As reported a few weeks ago, OCLC has recommended that its member libraries adopt the Open Data Commons Attribution license (ODC-BY) when they share their library catalog data online. The recommendation to use an open license like ODC-BY is a positive step forward for OCLC because it helps communicate in advance the rights and responsibilities available to potential users of bibliographic metadata from library catalogs. But the decision by OCLC to recommend the licensing route — as opposed to releasing bibliographic metadata into the public domain — raises concerns that warrants more discussion.
OCLC says that making library data derived from WorldCat available under an open license like ODC-BY complies with their community norms. There are other options, however, that are equally compliant. Harvard Library, for example, developed an agreement with OCLC earlier this year that makes its metadata available under the CC0 Public Domain Dedication. This means that Harvard relinquishes all its copyright and related rights to that data, thereby enabling the widest variety of downstream reuse. Even though it puts this information into the public domain, Harvard requests that users provide attribution to the source as a best practice without making attribution a legally binding requirement through a license.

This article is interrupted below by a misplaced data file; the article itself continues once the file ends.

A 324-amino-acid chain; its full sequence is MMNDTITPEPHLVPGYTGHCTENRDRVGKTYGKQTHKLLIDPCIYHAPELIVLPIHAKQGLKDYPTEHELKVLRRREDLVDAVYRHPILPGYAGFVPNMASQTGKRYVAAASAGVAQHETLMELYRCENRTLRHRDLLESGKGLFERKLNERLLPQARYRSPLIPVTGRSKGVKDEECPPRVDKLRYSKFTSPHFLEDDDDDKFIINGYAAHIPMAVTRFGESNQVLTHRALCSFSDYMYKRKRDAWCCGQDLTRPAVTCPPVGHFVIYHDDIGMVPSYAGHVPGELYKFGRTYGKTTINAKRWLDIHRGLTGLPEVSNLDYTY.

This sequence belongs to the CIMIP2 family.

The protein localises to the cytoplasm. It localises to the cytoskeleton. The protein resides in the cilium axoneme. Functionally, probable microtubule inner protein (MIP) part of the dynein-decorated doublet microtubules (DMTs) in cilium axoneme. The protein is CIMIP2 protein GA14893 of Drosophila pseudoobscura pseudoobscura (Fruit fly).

There are good reasons for relying on community norms for metadata attribution instead of requiring it as a condition of a licensing agreement. The requirement to provide attribution through a contract like ODC-BY is not well-suited to a world where data are combined and remixed from multiple sources and under a variety of licenses and other use restrictions. For example, the library community is experimenting with new technologies like linked data as a means of getting more value from its decades-long collective investment in cataloging data. And we’re happy to see that OCLC has released a million WorldCat records containing 80 million linked data triples in RDF. However, we believe that requiring attribution as a licensing condition introduces complexity that will make it technically difficult — if not impossible — for users to comply.